I’m the one who’s been screaming “Santa’s coming!” since October, and for perhaps the first year in recent memory, most of America seems OK decking the halls just a little bit earlier.
At the risk of romanticizing the impetus for our speedy embrace of the Yuletide season, I think the reason is perhaps more spiritual than we know.
Holiday decorations are already gracing storefront windows, Christmas tree lights are glowing in our living rooms, and the songs of the season have begun wafting through the air of department stores. The obvious reason for our earlier-than-usual glad tidings is because it’s a welcome distraction from what has been a difficult and dreary year.
But I believe there’s a deeper motivation behind our embrace of Christmas this year. Perhaps more than ever, we are longing for Emmanuel.
That special something that makes Christmastime so innately appealing to us isn’t the songs or the decorations or even the food; it’s the profound realization of the radical truth that God is with us.
Here’s a little history lesson: our traditional celebration of Christmas on Dec. 25 is actually rooted in paganism (yes, really). Trust me, I’m going somewhere with this. According to historian Kenneth C. Davis, the wintertime holiday was initially a pagan celebration of the solstice, which marked the day the sun returned and the days began growing longer. And placing decorated evergreen trees inside homes symbolized a “return to life” and “light” as the planet showed its first hints of shifting seasons.
So when Christianity became the mainstream religion in Rome, the winter solstice holiday turned into Christmas, a celebration of when God became flesh and blood and dwelt among us. The hints of the changing seasons are so faint, you might not notice them — unless you’re paying attention. The same was true of Jesus. In humility, the savior of the world was born in a lowly stable in Bethlehem when his mother Mary and father Joseph were denied a room at the inn. His entrance might have been meager by our standards, but His presence is triumphant.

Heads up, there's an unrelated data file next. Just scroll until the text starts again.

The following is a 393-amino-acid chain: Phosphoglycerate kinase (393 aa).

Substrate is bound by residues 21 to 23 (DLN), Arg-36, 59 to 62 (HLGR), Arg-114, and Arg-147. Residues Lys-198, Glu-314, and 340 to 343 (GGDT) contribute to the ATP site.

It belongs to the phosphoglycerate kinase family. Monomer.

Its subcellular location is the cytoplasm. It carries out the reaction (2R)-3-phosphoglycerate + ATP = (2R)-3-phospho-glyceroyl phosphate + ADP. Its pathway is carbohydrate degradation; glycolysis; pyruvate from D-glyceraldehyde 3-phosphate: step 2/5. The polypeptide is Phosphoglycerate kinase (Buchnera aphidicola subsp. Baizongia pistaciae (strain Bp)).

Just as the solstice promised pagans spring was dawning, so Jesus’ birth symbolized to the world that new life — radical redemption and inexplicable grace all at once — had arrived. And it changed everything forever.
Craig Denison, author of the new Christmas devotional book “Emmanuel,” told Faithwire that, on a “deeper level,” we need “to recognize in a more present way and a more consistent way the reality of God being with us.”
In writing the book, Denison said he was reminded how “shocking and scandalous the coming of Christ is when we think about it at a deeper level, when we think about God taking on flesh and becoming a baby.”
“Those things invited me to a depth of engagement with God that surprised me,” he continued. “It started to produce an uncommon level of meaning in my life as I was diving into these passages and creating this content. … I started to realize in reality how eternal the notion of Christ is — that God is bringing himself into being with us in so many ways.”
Our collective need for Emmanuel is so clear right now. The world has grappled with a difficult and depressing season over the course of this past year. Some have lost family members and friends, others have watched as their businesses slipped away, others still continue to look for work. Some have dealt with serious bouts of depression, loneliness, and anxiety, unsure the life they had just a mere 10 months ago will ever return.
Because God came to earth and lived with us, He knows what it’s like to experience sorrow, to wrestle with anxiety, to feel the pangs of this fallen world. As Denison said, the coming of Jesus reveals “God’s grace.”
“He’s not an impersonal God, He’s not a God who’s distant from even our experience as humans, and in fact, Jesus knows what it is,” he explained. “Scripture tells us He’s a man of sorrows, well acquainted with grief. I think we see that in the coming of Christ, in the form of Jesus living this life for our sake and on our behalf, and for me personally in this season, I don’t know that I’ve ever needed more than this year God to be present with me and to be so well acquainted with sorrow and grief and suffering.”
Christmas is the recognition and celebration of the fact that the God of the universe knows us, experiences life with us and offers to carry our heaviest burdens for us.
There’s an old Frank Sinatra song called “Christmas Dreaming.” In it, the famed crooner sings: “I’m doing my Christmas dreaming a little early this year. No sign of snow around, and yet, I go around hearing jingle bells ringing in my ear.”
In 2020, let those jingle bells remind you of the greatest news the world has ever known: the very God who created you is desperate to truly know you.